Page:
Friday, 9 October 2009

On depression

Much as I hate to admit to have been reading the Daily Mail, I'm glad I came across this article. As some of you may know and others worked out from my postings, I occasionally suffer from bouts of depression. The first and worst was during my first term of university when even getting out of bed was a daily struggle. It is still one of my proudest achievements that I kept going, didn't allow myself to give up or give in and indeed, one day, about six months later, things did start to feel better and life became enjoyable again. I still look back on my time at university incredibly fondly (which I am sure you know) and the second and third years were amongst the best of my life. I developed various methods of coping with 'feeling down' and knowing when I was actually depressed and should seek help; each time I have felt this way since I have known that the sun does shine again. And that's why I was so glad to read that Stephen Fry (who is well documented to have struggled with depression) had written this letter to a viewer who wrote to him for help:

"Dear Crystal,

I’m so sorry to hear that life is getting you down at the moment. Goodness knows, it can be so tough when nothing seems to fit and little seems to be fulfilling. I’m not sure there’s any specific advice I can give that will help bring life back its savour. Although they mean well, it’s sometimes quite galling to be reminded how much people love you when you don’t love yourself that much.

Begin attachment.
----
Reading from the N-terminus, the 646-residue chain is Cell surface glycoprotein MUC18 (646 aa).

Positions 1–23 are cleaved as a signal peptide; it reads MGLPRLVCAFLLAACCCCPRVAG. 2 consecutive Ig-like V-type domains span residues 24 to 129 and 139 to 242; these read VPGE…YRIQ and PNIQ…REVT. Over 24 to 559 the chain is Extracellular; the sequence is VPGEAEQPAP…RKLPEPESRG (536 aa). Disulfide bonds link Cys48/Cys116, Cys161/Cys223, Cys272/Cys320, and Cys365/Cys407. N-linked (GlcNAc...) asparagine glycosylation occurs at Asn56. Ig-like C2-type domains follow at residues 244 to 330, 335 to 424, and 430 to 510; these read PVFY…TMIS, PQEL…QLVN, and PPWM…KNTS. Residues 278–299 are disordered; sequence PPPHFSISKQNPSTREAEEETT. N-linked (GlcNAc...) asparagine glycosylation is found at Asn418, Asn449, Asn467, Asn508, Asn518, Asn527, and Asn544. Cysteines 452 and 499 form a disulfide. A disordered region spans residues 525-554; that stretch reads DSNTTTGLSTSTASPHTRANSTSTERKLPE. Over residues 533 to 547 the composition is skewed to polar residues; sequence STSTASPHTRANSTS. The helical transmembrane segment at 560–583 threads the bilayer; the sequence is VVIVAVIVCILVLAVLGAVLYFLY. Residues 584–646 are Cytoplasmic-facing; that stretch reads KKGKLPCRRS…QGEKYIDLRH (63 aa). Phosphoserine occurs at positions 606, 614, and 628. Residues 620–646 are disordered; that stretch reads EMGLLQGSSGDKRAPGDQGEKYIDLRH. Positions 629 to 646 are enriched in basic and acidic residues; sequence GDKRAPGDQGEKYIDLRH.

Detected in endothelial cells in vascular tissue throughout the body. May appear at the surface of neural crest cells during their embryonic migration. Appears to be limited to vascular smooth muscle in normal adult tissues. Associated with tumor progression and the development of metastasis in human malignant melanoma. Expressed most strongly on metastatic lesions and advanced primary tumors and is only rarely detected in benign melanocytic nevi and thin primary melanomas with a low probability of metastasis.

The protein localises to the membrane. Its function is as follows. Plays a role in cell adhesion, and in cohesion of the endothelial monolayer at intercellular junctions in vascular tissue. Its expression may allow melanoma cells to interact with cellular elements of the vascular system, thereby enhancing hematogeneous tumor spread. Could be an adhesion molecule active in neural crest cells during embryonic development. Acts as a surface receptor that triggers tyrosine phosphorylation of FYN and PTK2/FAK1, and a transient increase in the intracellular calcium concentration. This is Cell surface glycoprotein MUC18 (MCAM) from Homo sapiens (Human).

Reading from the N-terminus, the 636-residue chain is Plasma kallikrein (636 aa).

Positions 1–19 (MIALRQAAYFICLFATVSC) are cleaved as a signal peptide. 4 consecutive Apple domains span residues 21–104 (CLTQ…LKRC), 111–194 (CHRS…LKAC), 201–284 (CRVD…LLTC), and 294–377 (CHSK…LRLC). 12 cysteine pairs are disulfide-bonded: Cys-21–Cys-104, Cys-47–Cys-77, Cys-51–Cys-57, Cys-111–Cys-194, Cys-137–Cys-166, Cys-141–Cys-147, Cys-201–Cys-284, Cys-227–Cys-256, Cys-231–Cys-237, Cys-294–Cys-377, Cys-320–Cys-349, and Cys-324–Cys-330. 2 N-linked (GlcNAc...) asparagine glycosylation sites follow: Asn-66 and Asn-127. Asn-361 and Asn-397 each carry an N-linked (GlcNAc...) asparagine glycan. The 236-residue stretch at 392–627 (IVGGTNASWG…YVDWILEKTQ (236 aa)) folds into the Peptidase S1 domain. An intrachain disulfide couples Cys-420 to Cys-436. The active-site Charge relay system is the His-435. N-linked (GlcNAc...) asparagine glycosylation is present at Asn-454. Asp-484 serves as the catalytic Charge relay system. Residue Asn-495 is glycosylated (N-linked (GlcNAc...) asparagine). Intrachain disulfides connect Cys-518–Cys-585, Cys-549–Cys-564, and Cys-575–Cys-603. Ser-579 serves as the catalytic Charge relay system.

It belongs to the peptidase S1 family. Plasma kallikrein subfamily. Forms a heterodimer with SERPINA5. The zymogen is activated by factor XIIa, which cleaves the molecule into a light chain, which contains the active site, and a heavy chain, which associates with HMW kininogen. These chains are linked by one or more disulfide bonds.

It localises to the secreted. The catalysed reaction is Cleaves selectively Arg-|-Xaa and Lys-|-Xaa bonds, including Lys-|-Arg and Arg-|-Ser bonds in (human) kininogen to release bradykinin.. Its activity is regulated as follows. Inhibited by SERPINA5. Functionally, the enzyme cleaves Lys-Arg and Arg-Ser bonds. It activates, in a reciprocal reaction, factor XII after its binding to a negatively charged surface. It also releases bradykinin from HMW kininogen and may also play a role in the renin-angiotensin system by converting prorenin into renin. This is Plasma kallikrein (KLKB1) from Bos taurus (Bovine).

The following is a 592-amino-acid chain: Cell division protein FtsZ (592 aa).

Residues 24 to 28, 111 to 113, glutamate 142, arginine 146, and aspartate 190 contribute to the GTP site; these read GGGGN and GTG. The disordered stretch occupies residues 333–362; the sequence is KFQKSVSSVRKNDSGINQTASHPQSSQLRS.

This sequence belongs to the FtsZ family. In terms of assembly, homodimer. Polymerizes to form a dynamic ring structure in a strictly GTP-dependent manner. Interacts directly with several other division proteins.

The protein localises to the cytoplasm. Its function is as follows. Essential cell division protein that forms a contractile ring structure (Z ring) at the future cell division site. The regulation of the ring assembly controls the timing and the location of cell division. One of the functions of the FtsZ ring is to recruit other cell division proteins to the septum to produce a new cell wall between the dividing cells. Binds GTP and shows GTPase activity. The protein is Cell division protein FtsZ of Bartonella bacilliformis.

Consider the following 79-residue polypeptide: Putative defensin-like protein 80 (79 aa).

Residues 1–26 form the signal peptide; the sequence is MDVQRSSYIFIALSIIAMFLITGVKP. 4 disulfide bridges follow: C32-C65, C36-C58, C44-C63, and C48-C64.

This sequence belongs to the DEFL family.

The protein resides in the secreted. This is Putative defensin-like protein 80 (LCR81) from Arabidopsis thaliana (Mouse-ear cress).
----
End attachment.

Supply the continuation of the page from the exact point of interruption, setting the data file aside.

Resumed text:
I’ve found that it’s of some help to think of one’s moods and feelings about the world as being similar to weather:

Here are some obvious things about the weather:

It’s real.

You can’t change it by wishing it away.

If it’s dark and rainy it really is dark and rainy and you can’t alter it.

It might be dark and rainy for two weeks in a row.


It will be sunny one day.

It isn’t under one’s control as to when the sun comes out, but come out it will.

One day.

It really is the same with one’s moods, I think. The wrong approach is to believe that they are illusions. They are real. Depression, anxiety, listlessness - these are as real as the weather - AND EQUALLY NOT UNDER ONE’s CONTROL. Not one’s fault.


They will pass: they really will.

In the same way that one has to accept the weather, so one has to accept how one feels about life sometimes.

‘Today’s a crap day,’ is a perfectly realistic approach. It’s all about finding a kind of mental umbrella.

‘Hey-ho, it’s raining inside: it isn’t my fault and there’s nothing I can do about it, but sit it out. But the sun may well come out tomorrow and when it does, I shall take full advantage.’

I don’t know if any of that is of any use: it may not seem it, and if so, I’m sorry. I just thought I’d drop you a line to wish you well in your search to find a little more pleasure and purpose in life.

Very best wishes


Stephen Fry"

He is right, it does pass, eventually, sometimes quickly, sometimes after a longer period of time. Eventually, I find that I do "look back on that time in which I was so unhappy, and remember it fondly" just as the poem says. It is just remembering to remember that at the time which is so difficult.


Marie-Ève said...

Great post. Thanks for sharing. Hang in there, dear xxx

agirl said...

Thank you for this.